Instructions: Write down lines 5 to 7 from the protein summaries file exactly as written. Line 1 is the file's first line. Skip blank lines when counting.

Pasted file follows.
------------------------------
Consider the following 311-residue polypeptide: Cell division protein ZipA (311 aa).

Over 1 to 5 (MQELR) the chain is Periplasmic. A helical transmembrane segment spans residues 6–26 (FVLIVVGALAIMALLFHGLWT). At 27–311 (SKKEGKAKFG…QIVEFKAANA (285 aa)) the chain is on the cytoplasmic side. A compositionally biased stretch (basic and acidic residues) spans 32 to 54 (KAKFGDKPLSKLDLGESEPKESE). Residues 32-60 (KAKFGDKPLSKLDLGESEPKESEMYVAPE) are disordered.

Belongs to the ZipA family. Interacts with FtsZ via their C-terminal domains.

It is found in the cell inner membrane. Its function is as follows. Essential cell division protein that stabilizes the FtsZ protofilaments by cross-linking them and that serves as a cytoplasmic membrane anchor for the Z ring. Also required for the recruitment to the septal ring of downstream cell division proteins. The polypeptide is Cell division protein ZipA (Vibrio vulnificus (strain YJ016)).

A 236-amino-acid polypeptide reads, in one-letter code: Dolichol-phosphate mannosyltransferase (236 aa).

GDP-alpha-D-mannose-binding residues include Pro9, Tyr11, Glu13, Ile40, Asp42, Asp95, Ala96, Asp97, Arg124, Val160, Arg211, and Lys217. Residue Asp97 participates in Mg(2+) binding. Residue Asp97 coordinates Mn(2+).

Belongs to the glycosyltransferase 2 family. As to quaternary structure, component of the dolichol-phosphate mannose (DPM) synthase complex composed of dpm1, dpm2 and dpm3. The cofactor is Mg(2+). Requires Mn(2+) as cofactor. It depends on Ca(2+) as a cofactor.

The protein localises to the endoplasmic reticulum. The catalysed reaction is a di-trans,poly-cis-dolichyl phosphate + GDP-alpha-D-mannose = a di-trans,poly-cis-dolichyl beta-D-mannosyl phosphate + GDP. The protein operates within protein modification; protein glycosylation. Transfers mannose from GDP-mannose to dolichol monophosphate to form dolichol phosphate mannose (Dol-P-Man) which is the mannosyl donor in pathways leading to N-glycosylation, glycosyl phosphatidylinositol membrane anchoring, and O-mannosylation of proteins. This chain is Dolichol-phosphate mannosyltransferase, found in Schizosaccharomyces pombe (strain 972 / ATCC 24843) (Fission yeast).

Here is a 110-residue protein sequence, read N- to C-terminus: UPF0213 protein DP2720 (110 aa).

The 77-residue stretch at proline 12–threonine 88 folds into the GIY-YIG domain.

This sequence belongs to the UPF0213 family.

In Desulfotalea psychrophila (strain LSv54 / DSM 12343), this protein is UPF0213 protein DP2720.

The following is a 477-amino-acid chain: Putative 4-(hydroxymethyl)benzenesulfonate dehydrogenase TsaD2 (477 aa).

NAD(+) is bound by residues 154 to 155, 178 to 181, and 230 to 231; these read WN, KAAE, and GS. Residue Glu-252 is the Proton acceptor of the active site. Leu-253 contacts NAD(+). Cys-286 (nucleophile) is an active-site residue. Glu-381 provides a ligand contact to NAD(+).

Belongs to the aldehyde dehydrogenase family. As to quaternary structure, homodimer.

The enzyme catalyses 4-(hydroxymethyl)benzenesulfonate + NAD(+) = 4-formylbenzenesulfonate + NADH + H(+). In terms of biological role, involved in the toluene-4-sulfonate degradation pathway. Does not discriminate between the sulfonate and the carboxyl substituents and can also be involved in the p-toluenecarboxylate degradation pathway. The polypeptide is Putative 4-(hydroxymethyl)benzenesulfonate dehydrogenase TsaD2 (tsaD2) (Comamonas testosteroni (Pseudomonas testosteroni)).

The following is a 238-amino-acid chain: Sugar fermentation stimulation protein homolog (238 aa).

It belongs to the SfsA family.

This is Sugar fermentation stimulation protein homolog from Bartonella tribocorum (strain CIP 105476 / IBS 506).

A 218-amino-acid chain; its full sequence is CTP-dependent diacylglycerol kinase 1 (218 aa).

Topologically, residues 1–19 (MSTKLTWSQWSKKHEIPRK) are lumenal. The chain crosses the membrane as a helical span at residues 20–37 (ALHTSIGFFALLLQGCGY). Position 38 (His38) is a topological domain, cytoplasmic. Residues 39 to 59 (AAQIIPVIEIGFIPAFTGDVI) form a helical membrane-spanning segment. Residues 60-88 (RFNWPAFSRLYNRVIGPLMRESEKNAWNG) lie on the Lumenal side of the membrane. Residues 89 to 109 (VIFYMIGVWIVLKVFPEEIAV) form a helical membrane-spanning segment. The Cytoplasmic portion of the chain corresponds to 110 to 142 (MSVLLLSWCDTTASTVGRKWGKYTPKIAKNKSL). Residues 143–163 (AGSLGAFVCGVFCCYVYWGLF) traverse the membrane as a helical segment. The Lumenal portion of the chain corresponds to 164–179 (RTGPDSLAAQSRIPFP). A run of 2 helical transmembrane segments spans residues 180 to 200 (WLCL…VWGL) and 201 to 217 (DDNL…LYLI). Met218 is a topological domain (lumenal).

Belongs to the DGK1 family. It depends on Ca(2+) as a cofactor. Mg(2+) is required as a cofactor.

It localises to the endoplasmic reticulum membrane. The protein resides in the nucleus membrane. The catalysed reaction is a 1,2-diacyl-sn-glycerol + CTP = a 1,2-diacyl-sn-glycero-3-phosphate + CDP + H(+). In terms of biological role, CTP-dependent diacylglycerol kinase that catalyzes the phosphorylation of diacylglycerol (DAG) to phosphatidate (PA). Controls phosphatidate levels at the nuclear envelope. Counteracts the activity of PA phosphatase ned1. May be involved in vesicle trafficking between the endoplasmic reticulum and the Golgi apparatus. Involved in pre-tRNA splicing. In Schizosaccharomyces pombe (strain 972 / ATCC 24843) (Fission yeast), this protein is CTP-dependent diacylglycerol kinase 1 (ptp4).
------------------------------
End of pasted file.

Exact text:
A 236-amino-acid polypeptide reads, in one-letter code: Dolichol-phosphate mannosyltransferase (236 aa).

GDP-alpha-D-mannose-binding residues include Pro9, Tyr11, Glu13, Ile40, Asp42, Asp95, Ala96, Asp97, Arg124, Val160, Arg211, and Lys217. Residue Asp97 participates in Mg(2+) binding. Residue Asp97 coordinates Mn(2+).

Belongs to the glycosyltransferase 2 family. As to quaternary structure, component of the dolichol-phosphate mannose (DPM) synthase complex composed of dpm1, dpm2 and dpm3. The cofactor is Mg(2+). Requires Mn(2+) as cofactor. It depends on Ca(2+) as a cofactor.